On January 8, 2021, the U.S. Department of Homeland Security (DHS) published a final rule that significantly alters the longstanding randomized lottery process that U.S. Citizenship and Immigration Services (USCIS) has utilized to select H-1B cap-based petitions.
On November 30, 2020, a federal district judge in the matter of Washington Alliance of Technology Workers v. U.S. Department of Homeland Security, et al., No. 16-1170, issued an order to uphold the Obama-era program permitting extensions of optional practical training (OPT) work authorizations for certain international students with qualifying science, technology, engineering, and math (STEM) degrees.
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Through its latest policy memorandum, issued on February 22, 2018, U.S. Citizenship and Immigration Services (USCIS) has formalized additional requirements for H-1B petitions involving off-site employment. While USCIS states that its requirements for employers to provide detailed contracts and itineraries as described in the policy memo are intended to combat fraud and abuse due to an increased rate of H-1B program violations with off-site employees, the primary effect of the memo seems to be a more onerous process for filing such H-1B petitions.
In his first State of the Union address on Tuesday January 30, 2018, President Donald Trump highlighted his plan for immigration reform, which consists of four pillars: (1) creating a path to citizenship for DREAMers, (2) securing the border, (3) eliminating the diversity visa lottery, and (4) limiting family-based immigration. The immigration debate has become a prominent component of the broader budget negotiations playing out in Congress, with relief for DREAMers under the Deferred Action for Childhood Arrivals (DACA) program being pitted against funding for a wall and other border security measures. The president’s aims to eliminate the diversity visa lottery and restrict the family members who would be eligible for family-based immigration are consistent with the themes previously espoused by the administration. However, such changes would require legislation to be enacted. Until and unless such legislation is passed, those visa categories remain in effect under U.S. law.
On January 8, 2018, the U.S. Department of Homeland Security (DHS) announced that temporary protected status (TPS) will end for approximately 200,000 Salvadorans, effective September 9, 2019.
Perhaps in response to the recent presidential election, the demand for immigrant visas has noticeably surged across most employment-based immigrant visa preference categories. While the final action dates for most preference categories have moved forward, meaning additional numbers of foreign nationals may proceed with applications for immigrant visa processing or adjustment of status, Charles Oppenheim, the Chief of the Visa Control and Reporting Division at the U.S. Department of State (DOS), forecasts that additional final action cutoff dates are likely be imposed for several of the preference categories that are “current” as of today.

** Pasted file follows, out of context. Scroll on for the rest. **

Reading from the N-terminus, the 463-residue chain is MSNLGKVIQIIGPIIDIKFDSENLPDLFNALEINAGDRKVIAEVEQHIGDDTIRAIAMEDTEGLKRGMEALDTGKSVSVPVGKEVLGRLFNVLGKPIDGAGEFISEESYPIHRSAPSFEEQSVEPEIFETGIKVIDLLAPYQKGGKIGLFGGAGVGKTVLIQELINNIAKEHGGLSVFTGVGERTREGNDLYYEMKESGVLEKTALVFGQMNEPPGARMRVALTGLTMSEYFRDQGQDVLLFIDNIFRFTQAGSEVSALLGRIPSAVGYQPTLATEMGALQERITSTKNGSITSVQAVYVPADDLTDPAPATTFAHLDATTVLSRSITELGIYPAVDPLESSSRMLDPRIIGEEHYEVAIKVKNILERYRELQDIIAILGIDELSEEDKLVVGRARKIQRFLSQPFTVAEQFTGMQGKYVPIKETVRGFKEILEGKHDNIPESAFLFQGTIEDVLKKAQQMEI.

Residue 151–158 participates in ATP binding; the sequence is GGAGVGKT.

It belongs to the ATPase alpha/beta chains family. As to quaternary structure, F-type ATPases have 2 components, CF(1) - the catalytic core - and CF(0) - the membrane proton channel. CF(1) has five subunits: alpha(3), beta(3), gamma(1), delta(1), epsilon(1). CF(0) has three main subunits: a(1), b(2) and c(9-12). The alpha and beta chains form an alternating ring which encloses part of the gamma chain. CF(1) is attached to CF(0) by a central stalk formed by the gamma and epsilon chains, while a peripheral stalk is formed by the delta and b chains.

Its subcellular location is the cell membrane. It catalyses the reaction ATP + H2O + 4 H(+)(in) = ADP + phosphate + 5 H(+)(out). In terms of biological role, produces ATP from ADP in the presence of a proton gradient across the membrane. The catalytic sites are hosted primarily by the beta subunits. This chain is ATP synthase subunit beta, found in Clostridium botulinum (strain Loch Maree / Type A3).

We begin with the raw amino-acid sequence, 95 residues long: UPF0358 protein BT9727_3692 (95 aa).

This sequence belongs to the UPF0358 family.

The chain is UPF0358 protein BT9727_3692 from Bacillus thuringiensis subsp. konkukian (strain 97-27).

As the U.S. government begins its new fiscal year on October 1, 2016, the recently published October 2016 visa bulletin brings welcome news for many employees who are patiently waiting for their priority dates to become current in order to apply for lawful permanent resident status.
The Fifth Circuit Court of Appeals has affirmed the preliminary injunction against President Barack Obama’s executive action that would potentially have shielded approximately 4.4 million undocumented immigrants from deportation and allowed them to immediately apply for work authorization. President Obama announced his immigration plan, which included an expansion of the Deferred Action for Childhood Arrivals (DACA) program and created a similar program, Deferred Action for Parents of Americans and Lawful Permanent Residents (DAPA), nearly a year ago, but quickly encountered hurdles when his executive action was halted by the U.S. District Court for the Southern District of Texas in response to a lawsuit brought by 26 states. The recent Fifth Circuit decision in State of Texas v. United States further postponed President Obama’s plan to implement expansive immigration relief for millions of undocumented immigrants living in the United States and raises some contentious issues about the extent of the President’s executive power.
In response to Judge Ellen Segal Huvelle’s ruling in Washington Alliance of Technology Workers v. U.S. Department of Homeland Security et al., No. 14-529 (August 12, 2015) that vacated the previous regulations on STEM Optional Practical Training (OPT) work permit extension, on October 2, 2015, the Department of Homeland Security (DHS) submitted proposed new STEM OPT regulations to be reviewed by the Office of Management and Budget (OMB). Judge Huvelle’s ruling imposed a February 12, 2016 deadline for the promulgation of a new rule in order to continue the STEM OPT program for F-1 students. This action marks the first step in the process to obtain the new final rule.